The boy breathes in, then out, and repeats this process consciously many times. Fires are kept fanned, though they serve to only heat up a dying mind.

“Good boy,” says Remilia. “It must have been scary.”

The boy, leaning into the table’s stone face with wide eyes scared by his own useless desires, feels something on his scalp. He looks to see it is a dainty little hand, attached to a silly looking youkai ‘girl.’ “. . .” he says nothing, and resists not. His eyes are still dry.

“You don’t have to be scared anymore, Schütz.”

“Schütz? Schütz? A curse, Schütz?” asks Elly, wide-eyed with concern as visceral as a nail between the eyes.

“Stress not the boy. His problems will be gone, whatever they are. It only matters to have an inkling of his desires.”


The girl keep kneading his head. His hair is no doubt a mess of oils and dirt.

“One day I should ask you - how did you keep that reckless little fire inside you? The rest were dead on my doorstep. I thought you were too. But look at you.” The hand runs over his scalp, around his ears. “Look at you. Still struggling on the edge of that bottomless pit.”

“. . . ah” “Rem-” He swallows. “Milia. Remilia. Girl.”

“Hm?” She welcomes his voice, careful not to overshadow it with her far-more-bombastic own.

He frowns into the table. “You.”

“I- ?”

He masses his strength to lift up his torso. The girl’s hand slips from his head, and retracts. There is a vicious and silly looking bird in his eyes. It is black all over, and holding onto the body of a girl. Its face is a helmet devouring her head, and its claws hug her body tightly. This is a monster, he knows. In some reality it is real to someone, but not here and now. The girl inside the bird’s mouth smiles back at him slightly. “You . .”

“Iiii?” she encourages.

“So. .” He pauses. Odd heat in his cheeks, but determination on the mind. “What do you look like? Actually.”

The girl looks at him, and that is just it. She keeps looking at him, tilting her head, squinting, folding her hands. No sum of those actions seems to give her the answer she seeks. So she asks: “What?”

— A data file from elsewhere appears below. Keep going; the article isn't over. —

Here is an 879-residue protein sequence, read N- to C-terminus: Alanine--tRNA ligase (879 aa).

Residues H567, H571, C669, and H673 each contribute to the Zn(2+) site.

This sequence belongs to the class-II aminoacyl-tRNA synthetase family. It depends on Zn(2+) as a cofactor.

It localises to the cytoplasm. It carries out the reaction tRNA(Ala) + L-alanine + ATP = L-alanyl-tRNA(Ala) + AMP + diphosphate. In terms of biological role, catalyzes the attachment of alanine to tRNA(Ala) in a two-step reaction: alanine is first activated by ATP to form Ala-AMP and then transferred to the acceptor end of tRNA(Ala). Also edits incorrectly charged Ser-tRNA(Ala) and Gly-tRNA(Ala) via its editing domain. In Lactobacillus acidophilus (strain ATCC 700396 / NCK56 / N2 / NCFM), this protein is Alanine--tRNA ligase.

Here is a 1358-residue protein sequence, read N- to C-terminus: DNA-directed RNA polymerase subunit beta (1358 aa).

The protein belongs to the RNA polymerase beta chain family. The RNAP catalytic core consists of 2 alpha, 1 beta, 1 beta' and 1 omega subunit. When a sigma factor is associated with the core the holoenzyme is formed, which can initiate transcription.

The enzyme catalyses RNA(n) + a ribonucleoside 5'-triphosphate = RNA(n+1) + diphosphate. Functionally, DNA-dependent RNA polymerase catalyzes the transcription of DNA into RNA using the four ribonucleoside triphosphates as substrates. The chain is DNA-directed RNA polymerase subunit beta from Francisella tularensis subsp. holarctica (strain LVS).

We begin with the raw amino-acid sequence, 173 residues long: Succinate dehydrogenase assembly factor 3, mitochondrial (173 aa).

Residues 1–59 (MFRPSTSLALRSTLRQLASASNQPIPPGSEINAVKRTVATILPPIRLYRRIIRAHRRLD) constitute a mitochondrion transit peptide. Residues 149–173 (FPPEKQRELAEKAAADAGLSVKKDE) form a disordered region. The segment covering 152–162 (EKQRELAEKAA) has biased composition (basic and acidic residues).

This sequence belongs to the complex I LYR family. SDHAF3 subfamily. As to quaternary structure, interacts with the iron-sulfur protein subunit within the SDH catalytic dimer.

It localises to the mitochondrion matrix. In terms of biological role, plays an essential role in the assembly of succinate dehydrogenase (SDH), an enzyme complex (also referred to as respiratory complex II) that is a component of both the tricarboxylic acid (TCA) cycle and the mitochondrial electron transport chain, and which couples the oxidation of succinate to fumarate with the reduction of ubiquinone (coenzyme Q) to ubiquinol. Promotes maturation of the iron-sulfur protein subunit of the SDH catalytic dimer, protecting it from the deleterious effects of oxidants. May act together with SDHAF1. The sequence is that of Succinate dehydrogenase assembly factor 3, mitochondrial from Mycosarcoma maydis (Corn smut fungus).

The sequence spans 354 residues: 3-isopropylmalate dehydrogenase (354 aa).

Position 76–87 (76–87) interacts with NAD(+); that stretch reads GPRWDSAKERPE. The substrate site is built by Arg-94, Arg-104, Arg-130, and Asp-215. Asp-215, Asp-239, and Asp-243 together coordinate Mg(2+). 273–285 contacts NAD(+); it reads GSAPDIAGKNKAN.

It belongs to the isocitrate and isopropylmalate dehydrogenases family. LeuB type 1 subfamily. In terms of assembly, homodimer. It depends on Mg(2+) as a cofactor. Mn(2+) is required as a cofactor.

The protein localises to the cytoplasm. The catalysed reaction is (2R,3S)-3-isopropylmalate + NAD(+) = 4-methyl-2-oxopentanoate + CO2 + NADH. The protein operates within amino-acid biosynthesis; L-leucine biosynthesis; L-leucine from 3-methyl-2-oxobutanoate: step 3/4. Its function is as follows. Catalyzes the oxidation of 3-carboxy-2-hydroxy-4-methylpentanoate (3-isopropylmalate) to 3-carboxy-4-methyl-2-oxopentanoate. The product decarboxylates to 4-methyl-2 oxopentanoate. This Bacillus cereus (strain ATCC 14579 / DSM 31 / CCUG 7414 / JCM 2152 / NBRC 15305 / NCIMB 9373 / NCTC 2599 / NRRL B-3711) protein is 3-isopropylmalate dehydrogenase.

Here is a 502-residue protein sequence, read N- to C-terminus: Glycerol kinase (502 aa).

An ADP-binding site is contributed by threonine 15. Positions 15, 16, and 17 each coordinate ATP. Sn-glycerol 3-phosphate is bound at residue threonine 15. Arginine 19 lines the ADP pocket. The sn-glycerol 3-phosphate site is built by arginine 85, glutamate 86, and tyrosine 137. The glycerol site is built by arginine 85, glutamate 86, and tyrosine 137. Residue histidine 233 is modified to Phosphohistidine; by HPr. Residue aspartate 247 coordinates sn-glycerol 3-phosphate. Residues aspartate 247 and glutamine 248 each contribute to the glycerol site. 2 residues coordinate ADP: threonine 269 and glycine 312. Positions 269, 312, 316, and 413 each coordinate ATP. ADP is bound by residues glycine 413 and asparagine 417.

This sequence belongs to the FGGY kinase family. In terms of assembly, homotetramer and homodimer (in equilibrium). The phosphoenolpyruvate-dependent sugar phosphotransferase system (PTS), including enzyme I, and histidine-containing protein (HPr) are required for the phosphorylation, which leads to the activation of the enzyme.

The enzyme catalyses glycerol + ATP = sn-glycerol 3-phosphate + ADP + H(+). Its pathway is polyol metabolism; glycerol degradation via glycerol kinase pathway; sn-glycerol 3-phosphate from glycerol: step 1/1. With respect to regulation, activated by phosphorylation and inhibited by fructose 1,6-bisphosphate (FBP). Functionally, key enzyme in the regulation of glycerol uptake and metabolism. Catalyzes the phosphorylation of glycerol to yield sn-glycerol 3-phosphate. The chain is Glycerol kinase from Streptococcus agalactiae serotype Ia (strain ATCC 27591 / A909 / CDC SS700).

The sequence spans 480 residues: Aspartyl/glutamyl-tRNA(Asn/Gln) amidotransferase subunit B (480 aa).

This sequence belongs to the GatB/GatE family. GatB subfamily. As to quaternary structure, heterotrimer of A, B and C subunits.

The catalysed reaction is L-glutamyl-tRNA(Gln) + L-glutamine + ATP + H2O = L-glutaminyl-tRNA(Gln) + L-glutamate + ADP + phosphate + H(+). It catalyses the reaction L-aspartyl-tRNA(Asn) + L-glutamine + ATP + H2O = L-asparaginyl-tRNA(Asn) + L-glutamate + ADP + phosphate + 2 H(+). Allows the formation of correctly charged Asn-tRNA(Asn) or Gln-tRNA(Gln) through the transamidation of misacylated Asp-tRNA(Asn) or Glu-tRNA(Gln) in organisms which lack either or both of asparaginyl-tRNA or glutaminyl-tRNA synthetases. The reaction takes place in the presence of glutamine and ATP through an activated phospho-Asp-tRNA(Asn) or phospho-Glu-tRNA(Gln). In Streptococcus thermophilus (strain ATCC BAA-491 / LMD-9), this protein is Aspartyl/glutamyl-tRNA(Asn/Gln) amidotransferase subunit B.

“Youk- Girl.” He mentally slaps himself. “Girl - girl. Yes.” That youkai is a girl. “Tell me what you look like. Please.”

“You mean - in an abstract sense? Or are you -” For once, the girl seems caught. For as long as he has scene this bird flit around, singing and enjoying its own existence, he has never seen it caught. It surprises him too. “- asking me what I physically look like?”

The boy pauses, trying to find the correct response. It is not too hard. “Yeah.”

The girl’s face goes hard and serious. “Stay still,” she orders, crawling atop the table and knocking over a glass cup in the process. The girl shimmies towards the stunned but not scared boy.

“. . uh?” he mumbles, unmoving.

It is not long until the girl is over him, crawling right up to his face atop the stone slab of a table. “Lean forward.”

“Uh. . . “ He does anyway.

She clasps his cheek with one hand. “Stay still,” she repeats, before clasping around his eye, and prying the eyelid open to reveal the orb within.

“Whby??” he mumbles through a twisted face.


The boy settles uncomfortably, accepting his fate in the hands of the girl. He sees her eyes. They are like twin fires. Not the terribly overwhelming kind like Sisters, but a persistent spark. Somewhere in there, there might be warmth - but whatever is fueling that mad spark in her eyes is something raw and recognizable. Insanity. He is not put off. No, he keeps staring into those mad, theoretically warm eyes. She stares back, scrutinizing.